• ✍️ When I covered BigGAN in February 2019 (DT #6), its image generation results were very impressive — but the model was also incredibly expensive to train, requiring a cluster of hundreds of TPUs. Now, just a year and a half later, Han et al. (2020) introduced not-so-BigGAN: close-enough image quality trained on just 4 Tesla-V100 GPUs — an order of magnitude less compute. This speed of this progress is amazing.
I’ve also collected all 70+ ML research tools previously featured in Dynamically Typed on a Notion page for quick reference. ⚡️
Artificial Intelligence for the Climate Crisis 🌍
  • 🔥 AmazonNET by Mohla et al. (2020) is new a model that detects and segments rainforest burn marks due to wildfires from satellite imagery. Slash-and-burn is a popular technique for clearing away large swaths of the Amazon rainforest for farming use, which additionally is a common cause of wildfires in the region. Detecting and controlling these fires from the ground is difficult, so this is very important work: automated segmentation of these burn scars will allow for more complete and objective tracking, and for more effective prevention. The most interesting contribution here is that the proposed model learns from a dataset with very noisy labels.
  • 🌊 Yossi Matias wrote about Google’s progress on flood forecasting in India and Bangladesh for the company’s The Keyword blog. They’re now covering an area of 250,000 square kilometers with a population of 200 million people — a 20x increase from last year — to whom Google has sent 30 million river flood warning notifications in total so far. The technical write-up by Sella Nevo contains details of the AI that went into this, such as a model to infer elevation levels from satellite imagery and a multi-stage model to estimate river profiles. Where AmazonNET helps with climate change prevention, this work sits solidly on the adaptation side.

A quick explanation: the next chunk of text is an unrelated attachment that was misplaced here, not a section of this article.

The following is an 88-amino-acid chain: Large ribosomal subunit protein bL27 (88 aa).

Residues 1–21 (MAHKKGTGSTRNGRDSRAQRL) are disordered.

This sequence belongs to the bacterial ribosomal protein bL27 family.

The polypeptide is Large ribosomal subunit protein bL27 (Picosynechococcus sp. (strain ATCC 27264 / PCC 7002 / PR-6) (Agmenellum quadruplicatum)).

• 🧊 And finally, on the climate measurement side: Rahnemoonfar et al. (2020) introduced a new convolutional network that can detect — and quite successfully estimate the thickness of — different ice layers inside glaciers and ice sheets. Deep learning for science!
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Leon Overweel (Dynamically Typed)

My thoughts and links on productized artificial intelligence, machine learning technology, and AI projects for the climate crisis. Delivered to your inbox every second Sunday.